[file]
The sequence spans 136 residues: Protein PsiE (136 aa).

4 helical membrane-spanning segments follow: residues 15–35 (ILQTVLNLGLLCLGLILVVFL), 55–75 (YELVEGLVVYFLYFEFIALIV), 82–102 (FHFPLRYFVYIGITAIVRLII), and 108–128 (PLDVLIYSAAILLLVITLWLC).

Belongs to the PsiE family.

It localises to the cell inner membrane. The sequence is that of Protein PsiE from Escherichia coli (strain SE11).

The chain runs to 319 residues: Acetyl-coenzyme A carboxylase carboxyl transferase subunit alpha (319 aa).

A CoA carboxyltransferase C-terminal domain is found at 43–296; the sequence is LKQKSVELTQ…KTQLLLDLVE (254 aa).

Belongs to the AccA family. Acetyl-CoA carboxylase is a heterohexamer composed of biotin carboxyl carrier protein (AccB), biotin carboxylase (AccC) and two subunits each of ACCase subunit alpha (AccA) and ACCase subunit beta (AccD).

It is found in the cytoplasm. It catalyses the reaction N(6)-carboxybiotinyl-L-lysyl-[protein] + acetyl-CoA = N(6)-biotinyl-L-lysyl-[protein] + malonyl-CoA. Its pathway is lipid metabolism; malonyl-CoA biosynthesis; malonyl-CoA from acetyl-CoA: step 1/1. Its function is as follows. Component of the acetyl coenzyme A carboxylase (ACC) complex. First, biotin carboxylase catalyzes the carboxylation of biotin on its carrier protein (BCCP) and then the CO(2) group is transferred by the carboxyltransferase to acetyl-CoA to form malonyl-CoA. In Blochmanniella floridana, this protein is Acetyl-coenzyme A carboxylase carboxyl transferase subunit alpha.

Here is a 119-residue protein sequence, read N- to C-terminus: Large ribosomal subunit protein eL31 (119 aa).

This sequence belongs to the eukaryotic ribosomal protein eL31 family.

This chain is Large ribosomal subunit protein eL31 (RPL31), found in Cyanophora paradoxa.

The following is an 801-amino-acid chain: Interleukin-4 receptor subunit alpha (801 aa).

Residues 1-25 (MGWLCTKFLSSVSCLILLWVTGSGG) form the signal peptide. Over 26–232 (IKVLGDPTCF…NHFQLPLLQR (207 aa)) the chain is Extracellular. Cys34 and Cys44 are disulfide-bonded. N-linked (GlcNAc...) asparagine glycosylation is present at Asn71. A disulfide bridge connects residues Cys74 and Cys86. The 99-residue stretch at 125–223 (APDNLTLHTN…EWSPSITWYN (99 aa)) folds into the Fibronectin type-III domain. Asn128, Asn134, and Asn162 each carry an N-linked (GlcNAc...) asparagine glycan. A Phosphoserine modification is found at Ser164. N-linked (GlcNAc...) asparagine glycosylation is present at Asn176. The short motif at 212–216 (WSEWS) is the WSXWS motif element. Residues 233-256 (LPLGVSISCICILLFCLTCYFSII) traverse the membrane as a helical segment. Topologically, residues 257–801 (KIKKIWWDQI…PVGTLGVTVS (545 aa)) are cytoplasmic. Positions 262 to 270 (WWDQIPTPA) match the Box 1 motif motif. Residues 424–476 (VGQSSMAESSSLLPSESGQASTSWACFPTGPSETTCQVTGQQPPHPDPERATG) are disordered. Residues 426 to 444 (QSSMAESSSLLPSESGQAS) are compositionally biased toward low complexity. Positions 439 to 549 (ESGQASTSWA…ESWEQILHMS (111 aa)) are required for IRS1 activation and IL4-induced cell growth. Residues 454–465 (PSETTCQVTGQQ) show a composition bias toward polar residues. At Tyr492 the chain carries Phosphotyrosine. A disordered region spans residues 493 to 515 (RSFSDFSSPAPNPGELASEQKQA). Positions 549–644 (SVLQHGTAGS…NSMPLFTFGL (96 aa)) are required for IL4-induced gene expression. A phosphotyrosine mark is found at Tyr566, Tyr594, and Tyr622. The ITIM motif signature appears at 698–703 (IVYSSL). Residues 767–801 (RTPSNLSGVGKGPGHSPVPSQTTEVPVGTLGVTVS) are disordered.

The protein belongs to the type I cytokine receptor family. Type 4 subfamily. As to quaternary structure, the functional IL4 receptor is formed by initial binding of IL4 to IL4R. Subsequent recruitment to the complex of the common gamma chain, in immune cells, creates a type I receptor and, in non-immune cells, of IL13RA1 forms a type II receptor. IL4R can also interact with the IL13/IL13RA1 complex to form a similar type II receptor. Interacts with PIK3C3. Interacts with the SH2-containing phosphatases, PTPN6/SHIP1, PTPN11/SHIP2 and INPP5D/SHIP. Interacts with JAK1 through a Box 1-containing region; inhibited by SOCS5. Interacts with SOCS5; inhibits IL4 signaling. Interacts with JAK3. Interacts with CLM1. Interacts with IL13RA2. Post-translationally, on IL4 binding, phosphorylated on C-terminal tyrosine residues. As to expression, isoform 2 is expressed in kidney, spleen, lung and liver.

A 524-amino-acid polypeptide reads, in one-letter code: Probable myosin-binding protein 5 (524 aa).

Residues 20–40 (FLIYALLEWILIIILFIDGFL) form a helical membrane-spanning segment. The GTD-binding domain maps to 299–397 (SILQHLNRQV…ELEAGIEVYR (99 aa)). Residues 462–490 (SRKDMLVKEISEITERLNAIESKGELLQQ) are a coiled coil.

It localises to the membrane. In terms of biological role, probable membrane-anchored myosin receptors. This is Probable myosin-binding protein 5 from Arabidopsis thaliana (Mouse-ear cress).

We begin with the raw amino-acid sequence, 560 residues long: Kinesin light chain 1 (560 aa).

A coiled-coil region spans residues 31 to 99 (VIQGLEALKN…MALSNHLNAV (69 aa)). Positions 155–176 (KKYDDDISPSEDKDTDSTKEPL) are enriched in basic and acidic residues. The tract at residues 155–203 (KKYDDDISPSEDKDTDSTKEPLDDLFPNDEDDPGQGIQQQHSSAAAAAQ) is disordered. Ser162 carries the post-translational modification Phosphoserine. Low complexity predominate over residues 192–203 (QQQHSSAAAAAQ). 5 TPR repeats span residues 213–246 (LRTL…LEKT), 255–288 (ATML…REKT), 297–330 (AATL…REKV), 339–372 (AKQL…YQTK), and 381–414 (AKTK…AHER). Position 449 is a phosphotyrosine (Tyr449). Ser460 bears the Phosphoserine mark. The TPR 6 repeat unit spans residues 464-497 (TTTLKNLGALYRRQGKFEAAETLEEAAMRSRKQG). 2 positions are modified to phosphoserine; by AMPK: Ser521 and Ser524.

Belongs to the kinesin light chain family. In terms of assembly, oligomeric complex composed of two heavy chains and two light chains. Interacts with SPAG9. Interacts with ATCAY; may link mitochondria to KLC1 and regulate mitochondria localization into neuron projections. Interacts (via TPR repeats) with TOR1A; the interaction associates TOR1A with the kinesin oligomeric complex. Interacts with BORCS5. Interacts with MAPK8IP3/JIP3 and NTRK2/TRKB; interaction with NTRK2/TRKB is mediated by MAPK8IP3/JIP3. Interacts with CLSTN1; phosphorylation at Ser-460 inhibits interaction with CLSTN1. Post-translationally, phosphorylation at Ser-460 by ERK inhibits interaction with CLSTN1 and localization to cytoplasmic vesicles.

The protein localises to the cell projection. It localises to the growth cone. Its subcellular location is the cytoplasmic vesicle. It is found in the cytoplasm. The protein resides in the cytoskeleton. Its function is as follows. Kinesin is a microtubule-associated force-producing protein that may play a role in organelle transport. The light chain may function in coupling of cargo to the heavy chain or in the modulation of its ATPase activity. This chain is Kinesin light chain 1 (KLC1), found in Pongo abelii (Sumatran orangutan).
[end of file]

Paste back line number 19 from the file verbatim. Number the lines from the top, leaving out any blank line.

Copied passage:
A coiled-coil region spans residues 31 to 99 (VIQGLEALKN…MALSNHLNAV (69 aa)). Positions 155–176 (KKYDDDISPSEDKDTDSTKEPL) are enriched in basic and acidic residues. The tract at residues 155–203 (KKYDDDISPSEDKDTDSTKEPLDDLFPNDEDDPGQGIQQQHSSAAAAAQ) is disordered. Ser162 carries the post-translational modification Phosphoserine. Low complexity predominate over residues 192–203 (QQQHSSAAAAAQ). 5 TPR repeats span residues 213–246 (LRTL…LEKT), 255–288 (ATML…REKT), 297–330 (AATL…REKV), 339–372 (AKQL…YQTK), and 381–414 (AKTK…AHER). Position 449 is a phosphotyrosine (Tyr449). Ser460 bears the Phosphoserine mark. The TPR 6 repeat unit spans residues 464-497 (TTTLKNLGALYRRQGKFEAAETLEEAAMRSRKQG). 2 positions are modified to phosphoserine; by AMPK: Ser521 and Ser524.